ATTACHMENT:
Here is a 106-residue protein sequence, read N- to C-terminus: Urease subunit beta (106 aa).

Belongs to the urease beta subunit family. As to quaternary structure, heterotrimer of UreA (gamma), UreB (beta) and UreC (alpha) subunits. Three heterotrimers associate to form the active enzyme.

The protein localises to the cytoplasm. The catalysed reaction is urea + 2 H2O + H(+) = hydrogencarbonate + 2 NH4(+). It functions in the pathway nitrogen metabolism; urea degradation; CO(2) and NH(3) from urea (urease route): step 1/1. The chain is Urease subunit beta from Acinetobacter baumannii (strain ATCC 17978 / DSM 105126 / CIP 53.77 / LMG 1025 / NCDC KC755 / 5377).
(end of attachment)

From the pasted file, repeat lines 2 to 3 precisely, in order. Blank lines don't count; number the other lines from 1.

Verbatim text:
Belongs to the urease beta subunit family. As to quaternary structure, heterotrimer of UreA (gamma), UreB (beta) and UreC (alpha) subunits. Three heterotrimers associate to form the active enzyme.

The protein localises to the cytoplasm. The catalysed reaction is urea + 2 H2O + H(+) = hydrogencarbonate + 2 NH4(+). It functions in the pathway nitrogen metabolism; urea degradation; CO(2) and NH(3) from urea (urease route): step 1/1. The chain is Urease subunit beta from Acinetobacter baumannii (strain ATCC 17978 / DSM 105126 / CIP 53.77 / LMG 1025 / NCDC KC755 / 5377).